It’s a mostly spoiler-free review for a movie whose best qualities you could not spoil and whose worse you would rather forget.
Right out of the gate: Venom is a bad movie. It is, also, a pretty fun viewing experience, assuming one arrives in the right mood.
Like its protagonist the movie suffers from a very severe case of split personality: Sony Studious obviously believe they are making a serious attempt at universe-making blockbuster – what with the long special-effect-laden slugfests and skirting-but-never-crossing the edge of PG-13 violence; director Ruben Fleischer (of Zombieland fame) tries to aim at hardcore action comedy in the vain of Deadpool; composer Ludwig Göransson thinks this is a serious horror feature; and main thespian Tom Hardy… He seems to think he is Nicholas Cage playing at being the Ghost Rider once more. He is utter delight here and I would here no words against him.
Hardy plays San-Francisco based journalist Eddie Brock who abuses his lawyer girlfriend (Michelle Williams) access to the files of evil billionaire-scientist Carlton Drake (Riz Ahmed, as subtle as Snidely Whiplash). This trick causes them both to be fired from their respective jobs and turns Eddie into a wreck – exactly the right host for one of several alien beings who crashed to Earth on one of Drake’s rockets. The being who calls itself Venom is a violent monster who is hungry all the time, with specific preference for human flesh (so he says, though in actuality Hannibal Lecter would be mighty disappointed from the amount of human consumption therein); but he seems to like Eddie well enough, so much that he goes against his natural predilection and the two team up to save the world.
Also involved: Jenny Slate as Doctor Skirth, one of Drake’s scientists who finally notices her boss is a bad guy; Reid Scott as Dan Lewis, the Cyclops to Eddie Brock’s Wolverine and a bunch of nameless henchpeople.
Venom costs one hundred million dollars and came out in 2018, both facts seem hard to believe considering both quality of the special effects (sparse, especially when the Symbiotes crawl around hostless like they were cropped from a PlayStation cut-scene) and the sense of design which seems to have been transplanted directly from the nineties. This is a movie that seems to have missed the last decade and half of comics-inspired movie making, with a look that seems stuck somewhere between Batman and Robin and Spawn: Jenny Slate’s Doctor Skirth wears a lab-coat and big round nerd glasses hoping to remind us that she is a scientist, Eddie Brock is dressed as if Tom Hardy simply walked off from the trailer to set and the endless establishing shots to the bad guys lab headquarters would make a fine drinking game.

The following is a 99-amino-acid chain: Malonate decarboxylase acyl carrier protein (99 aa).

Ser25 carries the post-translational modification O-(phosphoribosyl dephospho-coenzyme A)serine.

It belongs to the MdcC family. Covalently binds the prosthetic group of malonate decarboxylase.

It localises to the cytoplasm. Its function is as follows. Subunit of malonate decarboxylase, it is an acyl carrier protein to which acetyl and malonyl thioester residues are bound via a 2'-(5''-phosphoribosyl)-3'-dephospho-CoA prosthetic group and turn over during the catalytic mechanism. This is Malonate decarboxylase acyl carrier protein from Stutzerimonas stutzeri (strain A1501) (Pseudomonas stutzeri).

The one concession to the 2000’s is the final fight – a CGI mish-mash which features our veiny and over-muscled protagonist fighting against something that looks like a bigger and meaner version of himself. Yep – exactly like The Incredible Hulk and two out of three Iron Man movies. It’s all horribly shot and chopped in editing, so trying to figure out whose limbs are turning into sharp objects at any moment might prove tricky.
I know some people believed the project was doomed from the get-go, what is Venom without Spider-Man? But I think good talent overwhelms bad ideas. Not only we had several perfectly decent Venom stories throughout the years, we also got Leigh Whannell’s film Upgrade, it came out earlier this year, which played mostly the same plot (a man with a voice in his head the pushes towards greater violence while enhancing his body) with much better results. If Venom fails it is because the creators failed.
And yet… I had a good time. I laughed, I laughed so bad that I almost cried (and I was far from alone). This is a movie that cries for new publicity campaign that would sell it as the ridiculous romp it is. Tom Hardy apparently compared the Eddie / Venom relations to Ren & Stimpy; and I am here to tell you he is absolutely right. Venom really wants the best for Eddie, only his idea of ‘best’ involved more bloodshed than often desired in polite company. Eddie himself starts out with a weird accent that seems to be the lowest form of an Englishman playing American but quickly finds him pitch a miserable loser who can’t do anything right. It takes a lot of effort to turn charismatic and almost super-humanly handsome Hardy into the kind of guy you’d shake your head at – but by god they did it!
The funniest moments in the film involve just Hardy playing against himself and dialing up the crazy – eating trash, jumping into a lobster tank and making dinner plans. Even the infamously bad “turd in the wind” scene from the trailer gets a new context in the film: Brock is not a nineties tough guy making puns, he is a pathetic dude who tries to play up the tough guy act to hide how lost he is. This is movie about losers, and in them it found whatever winning edge it has.